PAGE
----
"It's a nightmare dealing with the receivers they have," said Green Bay coach Ray Rhodes.
Even more impressive, the Packers did it with three rookies in the secondary -- first-round pick Antuan Edwards, second-round pick Fred Vinson and third-round pick Mike McKenzie. Edwards returned one of two Cunningham interceptions for a touchdown, and Vinson and McKenzie helped contain Moss.
For the most part, though, the blitz continues unabated in the NFL. Some teams are forced to alter their offense as a result. After Dilfer threw five interceptions in his first two games of the season against a big rush, he took seven sacks against the Denver Broncos -- but threw no picks.
Bucs coach Tony Dungy resorted to an ultra-conservative offense, asking Dilfer to eat the ball rather than turn it over. Dilfer completed 15 of 18 passes, but only five went to wide receivers. But the vanilla scheme worked in a 13-10 win over the Broncos, even if it drew boos from the Tampa fans.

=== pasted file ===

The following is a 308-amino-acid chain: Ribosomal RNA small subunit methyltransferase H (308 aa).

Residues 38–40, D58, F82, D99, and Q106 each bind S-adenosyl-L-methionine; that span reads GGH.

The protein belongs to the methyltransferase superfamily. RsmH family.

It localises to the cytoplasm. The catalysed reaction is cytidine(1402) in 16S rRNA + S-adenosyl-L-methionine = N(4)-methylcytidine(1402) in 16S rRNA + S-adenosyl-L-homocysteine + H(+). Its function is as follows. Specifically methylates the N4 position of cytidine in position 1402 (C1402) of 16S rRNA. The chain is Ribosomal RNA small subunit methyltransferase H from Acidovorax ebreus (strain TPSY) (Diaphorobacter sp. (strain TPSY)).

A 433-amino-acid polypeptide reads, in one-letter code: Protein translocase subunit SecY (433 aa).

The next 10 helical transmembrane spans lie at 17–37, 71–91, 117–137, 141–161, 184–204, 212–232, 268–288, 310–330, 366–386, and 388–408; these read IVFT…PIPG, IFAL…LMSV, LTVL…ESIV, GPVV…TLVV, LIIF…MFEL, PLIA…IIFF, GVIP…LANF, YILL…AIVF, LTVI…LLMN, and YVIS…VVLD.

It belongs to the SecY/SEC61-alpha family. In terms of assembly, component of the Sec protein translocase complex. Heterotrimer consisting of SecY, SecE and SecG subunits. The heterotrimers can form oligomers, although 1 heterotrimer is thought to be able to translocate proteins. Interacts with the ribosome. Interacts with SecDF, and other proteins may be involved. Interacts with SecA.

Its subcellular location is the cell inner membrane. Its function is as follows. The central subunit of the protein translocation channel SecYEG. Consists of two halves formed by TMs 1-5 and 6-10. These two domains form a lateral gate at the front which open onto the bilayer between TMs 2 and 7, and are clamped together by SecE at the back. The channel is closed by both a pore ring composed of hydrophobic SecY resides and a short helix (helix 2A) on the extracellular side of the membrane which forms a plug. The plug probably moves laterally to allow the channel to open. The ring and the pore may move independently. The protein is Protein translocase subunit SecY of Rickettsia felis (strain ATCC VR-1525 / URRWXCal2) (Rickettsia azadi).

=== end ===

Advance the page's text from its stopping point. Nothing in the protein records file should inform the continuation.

Said Dungy: "We'll bore 'em to 15 wins in a row if we have to."
Brett Favre, still the most dangerous quarterback in the league, sent the balance of power in the NFC Central swinging back to Green Bay with the 15th game-winning drive of his career. His fourth-down touchdown pass to Corey Bradford -- with no timeouts left -- drew the following endorsement from Packers general manager Ron Wolf: "I don't know about comeback quarterbacks, but like I've said before -- and I'm going to say it again and I'm going to offend a lot of people -- but there hasn't been a greater player to play in Lambeau Field than Brett Favre."